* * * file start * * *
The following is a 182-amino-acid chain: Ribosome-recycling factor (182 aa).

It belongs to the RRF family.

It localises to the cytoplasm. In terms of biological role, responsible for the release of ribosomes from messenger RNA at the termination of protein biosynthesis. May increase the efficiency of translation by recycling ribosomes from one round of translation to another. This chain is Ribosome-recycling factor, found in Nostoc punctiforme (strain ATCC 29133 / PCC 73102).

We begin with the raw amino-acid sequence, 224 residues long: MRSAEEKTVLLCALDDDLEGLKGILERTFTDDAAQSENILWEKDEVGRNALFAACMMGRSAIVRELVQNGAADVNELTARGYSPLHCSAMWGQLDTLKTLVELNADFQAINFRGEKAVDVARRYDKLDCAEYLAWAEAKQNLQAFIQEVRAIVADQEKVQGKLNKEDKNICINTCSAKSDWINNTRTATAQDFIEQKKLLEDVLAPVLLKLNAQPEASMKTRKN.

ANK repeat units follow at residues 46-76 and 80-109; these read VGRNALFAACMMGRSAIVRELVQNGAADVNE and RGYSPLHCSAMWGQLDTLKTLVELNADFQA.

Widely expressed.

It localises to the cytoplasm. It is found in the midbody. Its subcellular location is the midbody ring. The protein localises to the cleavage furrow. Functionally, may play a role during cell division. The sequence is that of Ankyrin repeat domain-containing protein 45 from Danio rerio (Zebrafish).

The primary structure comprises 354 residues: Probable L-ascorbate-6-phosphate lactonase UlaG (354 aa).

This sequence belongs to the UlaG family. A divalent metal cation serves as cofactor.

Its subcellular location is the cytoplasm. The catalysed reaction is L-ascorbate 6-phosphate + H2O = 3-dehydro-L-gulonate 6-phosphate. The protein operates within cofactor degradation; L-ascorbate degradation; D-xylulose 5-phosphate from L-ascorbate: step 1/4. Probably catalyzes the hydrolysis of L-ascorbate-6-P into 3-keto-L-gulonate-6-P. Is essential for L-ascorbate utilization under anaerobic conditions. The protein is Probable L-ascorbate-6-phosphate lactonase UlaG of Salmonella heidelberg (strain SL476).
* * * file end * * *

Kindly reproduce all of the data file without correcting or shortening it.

The following is a 182-amino-acid chain: Ribosome-recycling factor (182 aa).

It belongs to the RRF family.

It localises to the cytoplasm. In terms of biological role, responsible for the release of ribosomes from messenger RNA at the termination of protein biosynthesis. May increase the efficiency of translation by recycling ribosomes from one round of translation to another. This chain is Ribosome-recycling factor, found in Nostoc punctiforme (strain ATCC 29133 / PCC 73102).

We begin with the raw amino-acid sequence, 224 residues long: MRSAEEKTVLLCALDDDLEGLKGILERTFTDDAAQSENILWEKDEVGRNALFAACMMGRSAIVRELVQNGAADVNELTARGYSPLHCSAMWGQLDTLKTLVELNADFQAINFRGEKAVDVARRYDKLDCAEYLAWAEAKQNLQAFIQEVRAIVADQEKVQGKLNKEDKNICINTCSAKSDWINNTRTATAQDFIEQKKLLEDVLAPVLLKLNAQPEASMKTRKN.

ANK repeat units follow at residues 46-76 and 80-109; these read VGRNALFAACMMGRSAIVRELVQNGAADVNE and RGYSPLHCSAMWGQLDTLKTLVELNADFQA.

Widely expressed.

It localises to the cytoplasm. It is found in the midbody. Its subcellular location is the midbody ring. The protein localises to the cleavage furrow. Functionally, may play a role during cell division. The sequence is that of Ankyrin repeat domain-containing protein 45 from Danio rerio (Zebrafish).

The primary structure comprises 354 residues: Probable L-ascorbate-6-phosphate lactonase UlaG (354 aa).

This sequence belongs to the UlaG family. A divalent metal cation serves as cofactor.

Its subcellular location is the cytoplasm. The catalysed reaction is L-ascorbate 6-phosphate + H2O = 3-dehydro-L-gulonate 6-phosphate. The protein operates within cofactor degradation; L-ascorbate degradation; D-xylulose 5-phosphate from L-ascorbate: step 1/4. Probably catalyzes the hydrolysis of L-ascorbate-6-P into 3-keto-L-gulonate-6-P. Is essential for L-ascorbate utilization under anaerobic conditions. The protein is Probable L-ascorbate-6-phosphate lactonase UlaG of Salmonella heidelberg (strain SL476).